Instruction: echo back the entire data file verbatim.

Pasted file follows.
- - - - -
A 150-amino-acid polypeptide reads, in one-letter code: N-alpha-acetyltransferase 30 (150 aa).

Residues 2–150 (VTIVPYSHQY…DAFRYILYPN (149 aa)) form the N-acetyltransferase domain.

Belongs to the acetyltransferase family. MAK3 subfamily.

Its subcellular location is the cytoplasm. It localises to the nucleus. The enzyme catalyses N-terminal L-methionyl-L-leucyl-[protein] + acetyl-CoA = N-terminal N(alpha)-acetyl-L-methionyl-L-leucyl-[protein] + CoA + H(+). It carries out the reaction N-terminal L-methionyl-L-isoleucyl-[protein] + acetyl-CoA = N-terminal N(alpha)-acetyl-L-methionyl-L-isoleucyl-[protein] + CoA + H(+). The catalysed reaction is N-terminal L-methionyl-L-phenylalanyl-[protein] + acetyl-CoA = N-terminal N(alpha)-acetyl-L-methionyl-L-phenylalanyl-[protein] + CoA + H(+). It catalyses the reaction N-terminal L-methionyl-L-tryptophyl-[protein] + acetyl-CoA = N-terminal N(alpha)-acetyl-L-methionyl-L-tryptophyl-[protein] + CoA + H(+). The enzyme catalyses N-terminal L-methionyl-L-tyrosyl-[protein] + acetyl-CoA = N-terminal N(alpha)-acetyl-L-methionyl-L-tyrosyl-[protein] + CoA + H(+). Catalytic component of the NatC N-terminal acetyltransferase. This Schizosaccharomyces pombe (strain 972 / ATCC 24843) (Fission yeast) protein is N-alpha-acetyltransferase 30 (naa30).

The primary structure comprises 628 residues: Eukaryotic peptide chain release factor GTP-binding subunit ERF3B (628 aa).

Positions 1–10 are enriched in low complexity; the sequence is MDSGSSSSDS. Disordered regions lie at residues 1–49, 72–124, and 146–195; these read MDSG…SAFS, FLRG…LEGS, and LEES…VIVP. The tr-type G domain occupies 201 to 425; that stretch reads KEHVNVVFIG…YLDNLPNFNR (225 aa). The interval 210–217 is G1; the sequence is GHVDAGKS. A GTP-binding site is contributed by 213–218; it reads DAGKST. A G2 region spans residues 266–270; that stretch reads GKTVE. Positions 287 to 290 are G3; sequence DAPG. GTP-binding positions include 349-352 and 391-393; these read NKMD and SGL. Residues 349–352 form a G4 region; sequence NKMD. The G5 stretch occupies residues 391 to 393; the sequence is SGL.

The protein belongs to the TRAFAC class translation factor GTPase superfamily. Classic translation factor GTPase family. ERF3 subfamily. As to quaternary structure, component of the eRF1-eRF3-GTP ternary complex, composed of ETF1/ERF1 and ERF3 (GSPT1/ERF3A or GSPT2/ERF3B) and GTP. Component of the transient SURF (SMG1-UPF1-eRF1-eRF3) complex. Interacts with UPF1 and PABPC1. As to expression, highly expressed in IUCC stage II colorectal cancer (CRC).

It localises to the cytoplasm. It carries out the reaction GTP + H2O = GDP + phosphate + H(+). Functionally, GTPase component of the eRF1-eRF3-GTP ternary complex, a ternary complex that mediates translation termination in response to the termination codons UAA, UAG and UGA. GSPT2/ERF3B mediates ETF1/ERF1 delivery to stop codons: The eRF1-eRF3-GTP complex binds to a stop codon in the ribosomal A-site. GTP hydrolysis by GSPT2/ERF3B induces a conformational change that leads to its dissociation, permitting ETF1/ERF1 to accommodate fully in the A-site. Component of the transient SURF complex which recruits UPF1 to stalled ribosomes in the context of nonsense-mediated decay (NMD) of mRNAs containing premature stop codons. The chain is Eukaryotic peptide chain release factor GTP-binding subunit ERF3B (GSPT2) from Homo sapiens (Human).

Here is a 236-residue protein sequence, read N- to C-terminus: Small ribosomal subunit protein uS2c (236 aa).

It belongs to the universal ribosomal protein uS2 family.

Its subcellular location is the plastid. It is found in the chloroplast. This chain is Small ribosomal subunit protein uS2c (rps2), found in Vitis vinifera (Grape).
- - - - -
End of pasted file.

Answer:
A 150-amino-acid polypeptide reads, in one-letter code: N-alpha-acetyltransferase 30 (150 aa).

Residues 2–150 (VTIVPYSHQY…DAFRYILYPN (149 aa)) form the N-acetyltransferase domain.

Belongs to the acetyltransferase family. MAK3 subfamily.

Its subcellular location is the cytoplasm. It localises to the nucleus. The enzyme catalyses N-terminal L-methionyl-L-leucyl-[protein] + acetyl-CoA = N-terminal N(alpha)-acetyl-L-methionyl-L-leucyl-[protein] + CoA + H(+). It carries out the reaction N-terminal L-methionyl-L-isoleucyl-[protein] + acetyl-CoA = N-terminal N(alpha)-acetyl-L-methionyl-L-isoleucyl-[protein] + CoA + H(+). The catalysed reaction is N-terminal L-methionyl-L-phenylalanyl-[protein] + acetyl-CoA = N-terminal N(alpha)-acetyl-L-methionyl-L-phenylalanyl-[protein] + CoA + H(+). It catalyses the reaction N-terminal L-methionyl-L-tryptophyl-[protein] + acetyl-CoA = N-terminal N(alpha)-acetyl-L-methionyl-L-tryptophyl-[protein] + CoA + H(+). The enzyme catalyses N-terminal L-methionyl-L-tyrosyl-[protein] + acetyl-CoA = N-terminal N(alpha)-acetyl-L-methionyl-L-tyrosyl-[protein] + CoA + H(+). Catalytic component of the NatC N-terminal acetyltransferase. This Schizosaccharomyces pombe (strain 972 / ATCC 24843) (Fission yeast) protein is N-alpha-acetyltransferase 30 (naa30).

The primary structure comprises 628 residues: Eukaryotic peptide chain release factor GTP-binding subunit ERF3B (628 aa).

Positions 1–10 are enriched in low complexity; the sequence is MDSGSSSSDS. Disordered regions lie at residues 1–49, 72–124, and 146–195; these read MDSG…SAFS, FLRG…LEGS, and LEES…VIVP. The tr-type G domain occupies 201 to 425; that stretch reads KEHVNVVFIG…YLDNLPNFNR (225 aa). The interval 210–217 is G1; the sequence is GHVDAGKS. A GTP-binding site is contributed by 213–218; it reads DAGKST. A G2 region spans residues 266–270; that stretch reads GKTVE. Positions 287 to 290 are G3; sequence DAPG. GTP-binding positions include 349-352 and 391-393; these read NKMD and SGL. Residues 349–352 form a G4 region; sequence NKMD. The G5 stretch occupies residues 391 to 393; the sequence is SGL.

The protein belongs to the TRAFAC class translation factor GTPase superfamily. Classic translation factor GTPase family. ERF3 subfamily. As to quaternary structure, component of the eRF1-eRF3-GTP ternary complex, composed of ETF1/ERF1 and ERF3 (GSPT1/ERF3A or GSPT2/ERF3B) and GTP. Component of the transient SURF (SMG1-UPF1-eRF1-eRF3) complex. Interacts with UPF1 and PABPC1. As to expression, highly expressed in IUCC stage II colorectal cancer (CRC).

It localises to the cytoplasm. It carries out the reaction GTP + H2O = GDP + phosphate + H(+). Functionally, GTPase component of the eRF1-eRF3-GTP ternary complex, a ternary complex that mediates translation termination in response to the termination codons UAA, UAG and UGA. GSPT2/ERF3B mediates ETF1/ERF1 delivery to stop codons: The eRF1-eRF3-GTP complex binds to a stop codon in the ribosomal A-site. GTP hydrolysis by GSPT2/ERF3B induces a conformational change that leads to its dissociation, permitting ETF1/ERF1 to accommodate fully in the A-site. Component of the transient SURF complex which recruits UPF1 to stalled ribosomes in the context of nonsense-mediated decay (NMD) of mRNAs containing premature stop codons. The chain is Eukaryotic peptide chain release factor GTP-binding subunit ERF3B (GSPT2) from Homo sapiens (Human).

Here is a 236-residue protein sequence, read N- to C-terminus: Small ribosomal subunit protein uS2c (236 aa).

It belongs to the universal ribosomal protein uS2 family.

Its subcellular location is the plastid. It is found in the chloroplast. This chain is Small ribosomal subunit protein uS2c (rps2), found in Vitis vinifera (Grape).